Rated: Not Rated
Program Length: 506 minutes
Aspect Ratio: 1.33:1
Languages: English (Stereo), French
Subtitles: English, French, Portuguese, Spanish
One thing that we can all agree on is that Seinfeld is the gold standard against which all DVD sets of television shows are measured. Each season of Seinfeld has been beautifully rendered on DVD and packed with so many extras that they have put other television series sets to shame. The latest edition, Season Eight, is no exception.
Season Eight was both the penultimate season of Seinfeld and the first of two in which co-creator Larry David did not take a significant part. There has been much discussion about whether the series slipped a bit without David (although he continued to supply the voice of George Steinbrenner), but what is inarguable is that the show continued to deliver a lot of laughs. Many fans were dismayed about the way that George’s fiancée, Susan, was treated in the last episode of Season Seven. With that in mind, Season Eight begins on a perfect note with “The Foundation,” the episode in which George discovers that he has lost a lot more than a spouse. The pay-back which George receives during Season Eight more than makes up for his less-than-devastated reaction to the loss of Susan.
Many memorable episodes are included in this set, including “The Bizarro Jerry,” where Elaine becomes friends with three men who are the exact opposites of Jerry, George and Kramer; “The Package,” in which George tries to impress a woman at a photo store by having Kramer take sexy photos of him; “The Chicken Roaster,” where Jerry changes personalities after swapping apartments with Kramer; “The Abstinence,” in which George becomes a genius when he can’t have sex with his girlfriend; “The Susie,” featuring Elaine being both herself and a non-existent co-worker; “The Yada Yada,” which needs no further explanation, and “The Summer of George,” the season’s closing episode which features guest appearances by Molly Shannon and Raquel Welch. And who can forget “The Little Kicks,” with Elaine’s excruciating dance moves at an office party?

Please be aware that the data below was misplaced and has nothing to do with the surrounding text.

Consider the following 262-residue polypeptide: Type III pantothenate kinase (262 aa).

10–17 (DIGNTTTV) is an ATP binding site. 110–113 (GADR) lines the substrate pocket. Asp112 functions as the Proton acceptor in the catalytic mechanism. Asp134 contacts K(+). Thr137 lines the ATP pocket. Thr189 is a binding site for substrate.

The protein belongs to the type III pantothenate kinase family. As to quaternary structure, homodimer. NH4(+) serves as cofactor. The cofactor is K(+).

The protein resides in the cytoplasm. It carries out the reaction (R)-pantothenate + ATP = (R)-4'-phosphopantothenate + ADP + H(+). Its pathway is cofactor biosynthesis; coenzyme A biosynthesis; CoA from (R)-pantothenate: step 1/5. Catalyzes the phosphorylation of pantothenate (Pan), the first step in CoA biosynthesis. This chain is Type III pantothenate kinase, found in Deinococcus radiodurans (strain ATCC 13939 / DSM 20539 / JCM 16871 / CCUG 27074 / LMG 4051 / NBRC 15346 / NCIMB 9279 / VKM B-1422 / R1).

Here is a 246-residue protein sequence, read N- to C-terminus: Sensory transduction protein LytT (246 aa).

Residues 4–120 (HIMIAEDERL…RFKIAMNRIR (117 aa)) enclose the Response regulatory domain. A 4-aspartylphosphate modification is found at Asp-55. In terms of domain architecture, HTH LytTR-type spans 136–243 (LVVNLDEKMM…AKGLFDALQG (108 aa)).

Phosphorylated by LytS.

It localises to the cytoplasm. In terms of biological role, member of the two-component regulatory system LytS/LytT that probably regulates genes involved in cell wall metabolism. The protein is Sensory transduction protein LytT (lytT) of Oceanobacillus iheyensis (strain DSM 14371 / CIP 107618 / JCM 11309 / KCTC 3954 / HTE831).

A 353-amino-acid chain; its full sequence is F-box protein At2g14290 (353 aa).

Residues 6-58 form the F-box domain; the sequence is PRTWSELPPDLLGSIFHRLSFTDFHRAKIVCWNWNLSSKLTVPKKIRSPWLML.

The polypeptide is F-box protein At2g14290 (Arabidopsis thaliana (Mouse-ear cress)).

This is a complete list of all 22 episodes from season six:
The Soul Mate
The Bizarro Jerry
The Little Kicks
The Chicken Roaster
The Andrea Doria
The Little Jerry
The Van Buren Boys
The English Patient
The Yada Yada
The Muffin Tops
The Summer of George
Other guest stars who appear in Season Eight include Sarah Silverman, Debra Messing, Robert Wagner, Jill St. John, and a cameo appearance by Janeane Garofolo.
No fan of Seinfeld will want to pass up this collection.
The video looks pretty much the same as it does on the prior sets, which is to say that it looks very, very good. The images are sharp, the colors appear be accurate, and I was unable to spot any glitches. The red light which fills up Kramer’s apartment in “The Chicken Roaster” could have presented problems, but it is rendered flawlessly. I can’t imagine that anyone will have any complaints about how these episodes look.
The stereo audio is mixed very nicely. The show never tried to incorporate any mind-blowing audio effects, but it certainly sounded fine to my ears. The dialogue is of utmost importance in a comedy, and here every word can be distinctly heard. The show was made before live audiences, and the laughter sounds like it is coming from live audiences. Best of all, the laughter never drowns out the lines. Whether this was due to great timing by the actors or superb sound editing, I cannot say, but the final product sounds as good as can be expected.